Everybody has a story and each person’s story is a unique autobiography and only that person fully knows their story.
However, some aspects of a person’s story may be known only at an unconscious level and this hidden world will only become available to consciousness when the person finds adequate emotional and social safety, initially with another and, subsequently, within self.
The story of a person’s life is not the events he or she encounters – for example, difficult birth, loving mother, emotionless home, conditional loving, violent father, possessive mother, kind grandparent, affirming teacher. The story consists in the person’s inner responses to these events. What is amazing in a family or classroom or workplace is that each person responds in a unique way to situations that arise. This means that each child has a different mother and a different father, each student a different teacher, each employee a different manager and each voter a different politician. This makes total sense because when two individuals interact, inevitably, their interaction will be of a unique nature. Parents are powerful witnesses to how each child is completely different from the other and this happens whether children are reared in benign or difficult circumstances. Read more
When a child or teenager goes on the rampage in response to a ‘no’ from a parent, what is the parent to do? Certainly, a clip around the ear would only be fighting fire with fire and does not model for the young person a mature way of managing a conflict situation. The immediate response to a child who is attempting to gain control through destructive or terrorising behaviour is to physically hold the child in a firm and non-threatening way that is safe for the parent and prevents him/her from continuing the intimidatory behaviour. When it is a teenager, the parent needs to keep a safe distance, maintain strong eye-contact and request firmly that (s)he immediately desists from this disturbing behaviour. If the teenager continues rampaging, then within the young person’s earshot, the parents need to ring the police and request immediate help. This latter response is both a kindness to self and to the son or daughter. Read more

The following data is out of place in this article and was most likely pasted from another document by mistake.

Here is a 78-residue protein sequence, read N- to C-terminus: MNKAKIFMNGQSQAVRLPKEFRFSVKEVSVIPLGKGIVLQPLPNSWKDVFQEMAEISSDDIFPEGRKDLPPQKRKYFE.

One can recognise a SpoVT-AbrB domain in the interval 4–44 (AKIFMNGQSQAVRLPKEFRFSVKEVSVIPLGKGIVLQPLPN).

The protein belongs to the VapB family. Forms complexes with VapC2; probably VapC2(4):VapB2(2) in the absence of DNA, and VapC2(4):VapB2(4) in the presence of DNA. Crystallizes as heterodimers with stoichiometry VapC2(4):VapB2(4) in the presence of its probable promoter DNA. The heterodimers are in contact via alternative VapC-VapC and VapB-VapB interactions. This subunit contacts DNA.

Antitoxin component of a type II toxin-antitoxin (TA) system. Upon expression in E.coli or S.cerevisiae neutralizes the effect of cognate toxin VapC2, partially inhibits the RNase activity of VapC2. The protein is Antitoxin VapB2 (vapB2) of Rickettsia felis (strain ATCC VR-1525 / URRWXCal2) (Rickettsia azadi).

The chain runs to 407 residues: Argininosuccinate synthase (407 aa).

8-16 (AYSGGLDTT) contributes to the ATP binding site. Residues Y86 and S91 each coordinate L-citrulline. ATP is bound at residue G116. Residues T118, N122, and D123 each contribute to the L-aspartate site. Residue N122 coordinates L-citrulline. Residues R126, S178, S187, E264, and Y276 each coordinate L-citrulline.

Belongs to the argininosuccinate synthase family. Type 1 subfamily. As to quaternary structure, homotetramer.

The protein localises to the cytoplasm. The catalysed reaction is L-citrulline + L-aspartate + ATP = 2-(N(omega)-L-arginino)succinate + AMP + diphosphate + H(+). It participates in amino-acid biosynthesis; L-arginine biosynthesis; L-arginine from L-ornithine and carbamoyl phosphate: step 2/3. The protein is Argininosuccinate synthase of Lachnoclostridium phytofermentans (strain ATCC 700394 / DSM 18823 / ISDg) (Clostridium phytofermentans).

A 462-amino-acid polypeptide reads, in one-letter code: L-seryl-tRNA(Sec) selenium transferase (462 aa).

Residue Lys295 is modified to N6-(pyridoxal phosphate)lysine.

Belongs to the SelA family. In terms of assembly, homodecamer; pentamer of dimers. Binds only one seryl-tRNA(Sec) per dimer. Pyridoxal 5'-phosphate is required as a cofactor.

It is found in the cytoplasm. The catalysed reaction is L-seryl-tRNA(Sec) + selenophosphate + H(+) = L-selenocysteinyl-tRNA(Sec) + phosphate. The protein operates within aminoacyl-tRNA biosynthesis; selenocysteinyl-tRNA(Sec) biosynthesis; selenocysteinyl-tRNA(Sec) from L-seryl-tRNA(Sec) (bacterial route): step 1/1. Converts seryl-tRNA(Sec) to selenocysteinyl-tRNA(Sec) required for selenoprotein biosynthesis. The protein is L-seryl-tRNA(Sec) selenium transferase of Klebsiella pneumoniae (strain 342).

Leo Tolstoy wrote that ‘all happy families are alike, but each unhappy family is unhappy in its own way.’ The reality is that most families are a mixture of hurtful and nurturing experiences, but the most common illusion is that we all come from happy families! The myth of the happy family is a clever creation that seeks to keep hidden the neglect – physical, sexual, emotional, social, intellectual, behavioural, creative – within a family. The façade of the happy family is reinforced by regular contact, regular family meetings, family celebrations and an over-involvement in each other’s lives but every interaction stays at the surface level. What lies beneath is skilfully avoided. Read more